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Thread: more semantic?

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    more semantic?

    Hi, I saw this in another thread, however rather than hi-jack that thread, I decided to make a separate one... as it was not the main point of that other thread.

    here is a snippet from a hobby site of mine...

    HTML Code:
    <div id="nav">
      <a href="/mission.php" title="Mission Statement">&nbsp; Mission</a>
      <a href="/debate.php" title="The Great Debate">&nbsp; The Great Debate</a>
      <a href="/fart.php" title="The Fart Factor">&nbsp; The Fart Factor</a>
      <a href="/quotes.php" title="(Not so) Famous Quotes">&nbsp; Quotes</a>
      <a href="/recipes.php" title="Recipes from fellow meat lovers">&nbsp; Recipes</a>
      <a href="/diagrams.php" title="Animal Diagrams">&nbsp; Diagrams</a>
      <a href="/merchandise.php" title="Merchandise">&nbsp; Merchandise</a>
      <a href="/charity.php" title="Help the Needy">&nbsp; Charities</a>
      <a href="/join.php" title="Join">&nbsp; Join</a>
      <a href="/contact.php" title="Contact">&nbsp; Contact</a>
      <a href="/friend.php" title="Tell a friend about us">&nbsp; Tell a Friend</a>
    </div>
    Now then... some people have said it is "more semantic" to have my links laid out in an unordered list. I don't see the point. CSS does everything I want it to do so the links render correctly across browsers. Why add the extra layer of heirarchy of an unordered list to the menu?

    I'm stumped. It would make absolutely no difference to my visual presentation... it would make the page no more usable or accessible as far as I know. It would just add extra code.

    Can anyone sell me on why my menu links should be list elements?

    While we're at it... Can anyone explain to me what "more semantic" means? That buzz word has over taken this business over the past few years... and honestly I don't quite understand it, this whole "semantically correct" movement. I'm not ashamed to admit it. I have over 5 years in this business... but something tells me people throw around the magic "semantic" word without really understanding it in full. That's not directed at anyone in particular (I just have a hunch that I'm not the only one, that's all.)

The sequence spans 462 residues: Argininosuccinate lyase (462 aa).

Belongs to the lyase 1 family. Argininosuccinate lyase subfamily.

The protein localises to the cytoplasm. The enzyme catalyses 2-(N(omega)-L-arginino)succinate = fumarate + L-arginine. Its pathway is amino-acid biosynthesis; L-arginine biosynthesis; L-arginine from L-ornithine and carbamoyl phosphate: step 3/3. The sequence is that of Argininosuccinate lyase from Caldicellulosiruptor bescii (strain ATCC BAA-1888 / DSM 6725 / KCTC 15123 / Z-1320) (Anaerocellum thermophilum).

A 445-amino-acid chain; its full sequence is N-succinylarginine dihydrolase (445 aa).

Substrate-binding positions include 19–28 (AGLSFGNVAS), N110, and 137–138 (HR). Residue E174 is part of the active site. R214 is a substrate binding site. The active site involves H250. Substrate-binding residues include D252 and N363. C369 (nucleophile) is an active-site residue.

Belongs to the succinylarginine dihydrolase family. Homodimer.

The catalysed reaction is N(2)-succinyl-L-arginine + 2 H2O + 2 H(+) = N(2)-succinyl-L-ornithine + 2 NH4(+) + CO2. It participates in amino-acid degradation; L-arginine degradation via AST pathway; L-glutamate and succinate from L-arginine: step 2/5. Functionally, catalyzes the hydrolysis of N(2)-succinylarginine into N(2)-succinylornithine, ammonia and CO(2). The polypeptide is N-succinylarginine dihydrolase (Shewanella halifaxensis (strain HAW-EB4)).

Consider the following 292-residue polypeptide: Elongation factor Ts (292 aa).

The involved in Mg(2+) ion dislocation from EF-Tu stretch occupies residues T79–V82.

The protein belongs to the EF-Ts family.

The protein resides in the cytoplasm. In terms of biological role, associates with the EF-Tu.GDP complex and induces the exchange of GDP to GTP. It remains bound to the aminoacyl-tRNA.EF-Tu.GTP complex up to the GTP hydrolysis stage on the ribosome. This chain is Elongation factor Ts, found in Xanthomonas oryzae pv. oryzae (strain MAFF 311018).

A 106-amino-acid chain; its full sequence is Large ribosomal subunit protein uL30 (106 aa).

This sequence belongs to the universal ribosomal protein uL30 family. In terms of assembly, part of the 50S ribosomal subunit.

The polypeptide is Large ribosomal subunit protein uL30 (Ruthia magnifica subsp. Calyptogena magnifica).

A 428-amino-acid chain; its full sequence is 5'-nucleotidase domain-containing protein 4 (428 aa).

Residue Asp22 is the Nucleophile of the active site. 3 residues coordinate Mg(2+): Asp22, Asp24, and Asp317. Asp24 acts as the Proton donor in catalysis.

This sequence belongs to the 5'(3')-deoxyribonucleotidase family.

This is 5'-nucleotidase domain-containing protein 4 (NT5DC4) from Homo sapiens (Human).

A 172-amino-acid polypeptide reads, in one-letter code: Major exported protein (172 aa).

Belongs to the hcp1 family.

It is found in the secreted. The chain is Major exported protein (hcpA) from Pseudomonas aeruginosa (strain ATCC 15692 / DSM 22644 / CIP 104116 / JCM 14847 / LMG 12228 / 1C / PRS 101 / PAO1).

Thanks, I feel like I am missing something... so many people seem to be in agreement that a navigation menu must be an unordered list (with heavy use of CSS). But CSS can be applied directly to the menu without <li> surrounding every link.

    I'm really curious. Thanks, cringer.

  2. #2
    doing my best to help c2uk's Avatar
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    Quote Originally Posted by cringer
    HTML Code:
    <div id="nav">
      <a href="/mission.php" title="Mission Statement">&nbsp; Mission</a>
      <a href="/debate.php" title="The Great Debate">&nbsp; The Great Debate</a>
      <a href="/fart.php" title="The Fart Factor">&nbsp; The Fart Factor</a>
      <a href="/quotes.php" title="(Not so) Famous Quotes">&nbsp; Quotes</a>
      <a href="/recipes.php" title="Recipes from fellow meat lovers">&nbsp; Recipes</a>
      <a href="/diagrams.php" title="Animal Diagrams">&nbsp; Diagrams</a>
      <a href="/merchandise.php" title="Merchandise">&nbsp; Merchandise</a>
      <a href="/charity.php" title="Help the Needy">&nbsp; Charities</a>
      <a href="/join.php" title="Join">&nbsp; Join</a>
      <a href="/contact.php" title="Contact">&nbsp; Contact</a>
      <a href="/friend.php" title="Tell a friend about us">&nbsp; Tell a Friend</a>
    </div>
    Answer one question: What do we see here?

    The obviouse answer maybe would be: "This is my navigation". But there is another point of view to it: We also see a list of links. Right a list, as in unordered list.

    But it needs someone else to explain you the semantic thing about it, I'm just too tired right now to explain it in good English. Sorry for that...

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    It's a list of links, so an UL might be considered more semantic, i.e. it conveys the structure of the document better.

    You say that CSS does all you want, but consider this: not all user agents support CSS. Your markup would be displayed as a contiguous sequence of links in a text browser like Lynx, and there would be no way to visually discern one link from the next without actually navigating to it. With an unordered list, even Lynx would put one link per line and prefix it with a '*' to indicate a list bullet.

    Remember that not everyone will see the page exactly like it looks in your browser, on your operating system, and on your monitor.